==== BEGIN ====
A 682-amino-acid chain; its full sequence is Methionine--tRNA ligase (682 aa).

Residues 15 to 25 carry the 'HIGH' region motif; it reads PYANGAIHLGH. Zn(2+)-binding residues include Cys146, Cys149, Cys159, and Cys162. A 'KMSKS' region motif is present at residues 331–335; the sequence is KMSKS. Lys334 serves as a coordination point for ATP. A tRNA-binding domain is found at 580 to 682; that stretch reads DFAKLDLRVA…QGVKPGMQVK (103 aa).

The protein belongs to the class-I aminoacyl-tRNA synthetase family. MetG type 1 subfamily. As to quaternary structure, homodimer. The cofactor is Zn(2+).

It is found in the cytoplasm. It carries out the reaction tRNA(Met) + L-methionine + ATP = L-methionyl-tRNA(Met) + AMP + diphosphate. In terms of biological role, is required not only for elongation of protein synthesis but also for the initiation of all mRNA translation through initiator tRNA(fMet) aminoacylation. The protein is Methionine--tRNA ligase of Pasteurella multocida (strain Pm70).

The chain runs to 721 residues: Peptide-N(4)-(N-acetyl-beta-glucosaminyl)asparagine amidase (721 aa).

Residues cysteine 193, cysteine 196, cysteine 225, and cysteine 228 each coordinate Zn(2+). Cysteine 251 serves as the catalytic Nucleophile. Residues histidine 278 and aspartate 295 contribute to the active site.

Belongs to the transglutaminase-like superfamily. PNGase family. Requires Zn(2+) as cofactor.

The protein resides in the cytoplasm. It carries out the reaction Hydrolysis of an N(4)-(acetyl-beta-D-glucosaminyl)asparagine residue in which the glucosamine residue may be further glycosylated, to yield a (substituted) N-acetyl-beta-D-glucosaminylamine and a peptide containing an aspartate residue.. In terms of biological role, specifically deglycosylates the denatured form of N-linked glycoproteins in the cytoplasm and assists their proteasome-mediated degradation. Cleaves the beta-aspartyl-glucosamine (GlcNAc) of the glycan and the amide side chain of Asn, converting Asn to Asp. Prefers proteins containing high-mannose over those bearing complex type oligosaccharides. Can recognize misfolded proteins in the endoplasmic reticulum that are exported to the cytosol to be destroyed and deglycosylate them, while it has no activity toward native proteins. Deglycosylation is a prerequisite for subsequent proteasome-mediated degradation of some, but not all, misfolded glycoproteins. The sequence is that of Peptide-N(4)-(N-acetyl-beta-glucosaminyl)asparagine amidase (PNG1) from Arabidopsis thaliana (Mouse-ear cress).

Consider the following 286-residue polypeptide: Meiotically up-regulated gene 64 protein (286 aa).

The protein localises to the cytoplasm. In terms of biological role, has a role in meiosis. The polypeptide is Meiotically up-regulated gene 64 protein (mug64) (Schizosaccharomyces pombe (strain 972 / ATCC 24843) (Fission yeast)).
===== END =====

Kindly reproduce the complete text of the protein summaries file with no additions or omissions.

A 682-amino-acid chain; its full sequence is Methionine--tRNA ligase (682 aa).

Residues 15 to 25 carry the 'HIGH' region motif; it reads PYANGAIHLGH. Zn(2+)-binding residues include Cys146, Cys149, Cys159, and Cys162. A 'KMSKS' region motif is present at residues 331–335; the sequence is KMSKS. Lys334 serves as a coordination point for ATP. A tRNA-binding domain is found at 580 to 682; that stretch reads DFAKLDLRVA…QGVKPGMQVK (103 aa).

The protein belongs to the class-I aminoacyl-tRNA synthetase family. MetG type 1 subfamily. As to quaternary structure, homodimer. The cofactor is Zn(2+).

It is found in the cytoplasm. It carries out the reaction tRNA(Met) + L-methionine + ATP = L-methionyl-tRNA(Met) + AMP + diphosphate. In terms of biological role, is required not only for elongation of protein synthesis but also for the initiation of all mRNA translation through initiator tRNA(fMet) aminoacylation. The protein is Methionine--tRNA ligase of Pasteurella multocida (strain Pm70).

The chain runs to 721 residues: Peptide-N(4)-(N-acetyl-beta-glucosaminyl)asparagine amidase (721 aa).

Residues cysteine 193, cysteine 196, cysteine 225, and cysteine 228 each coordinate Zn(2+). Cysteine 251 serves as the catalytic Nucleophile. Residues histidine 278 and aspartate 295 contribute to the active site.

Belongs to the transglutaminase-like superfamily. PNGase family. Requires Zn(2+) as cofactor.

The protein resides in the cytoplasm. It carries out the reaction Hydrolysis of an N(4)-(acetyl-beta-D-glucosaminyl)asparagine residue in which the glucosamine residue may be further glycosylated, to yield a (substituted) N-acetyl-beta-D-glucosaminylamine and a peptide containing an aspartate residue.. In terms of biological role, specifically deglycosylates the denatured form of N-linked glycoproteins in the cytoplasm and assists their proteasome-mediated degradation. Cleaves the beta-aspartyl-glucosamine (GlcNAc) of the glycan and the amide side chain of Asn, converting Asn to Asp. Prefers proteins containing high-mannose over those bearing complex type oligosaccharides. Can recognize misfolded proteins in the endoplasmic reticulum that are exported to the cytosol to be destroyed and deglycosylate them, while it has no activity toward native proteins. Deglycosylation is a prerequisite for subsequent proteasome-mediated degradation of some, but not all, misfolded glycoproteins. The sequence is that of Peptide-N(4)-(N-acetyl-beta-glucosaminyl)asparagine amidase (PNG1) from Arabidopsis thaliana (Mouse-ear cress).

Consider the following 286-residue polypeptide: Meiotically up-regulated gene 64 protein (286 aa).

The protein localises to the cytoplasm. In terms of biological role, has a role in meiosis. The polypeptide is Meiotically up-regulated gene 64 protein (mug64) (Schizosaccharomyces pombe (strain 972 / ATCC 24843) (Fission yeast)).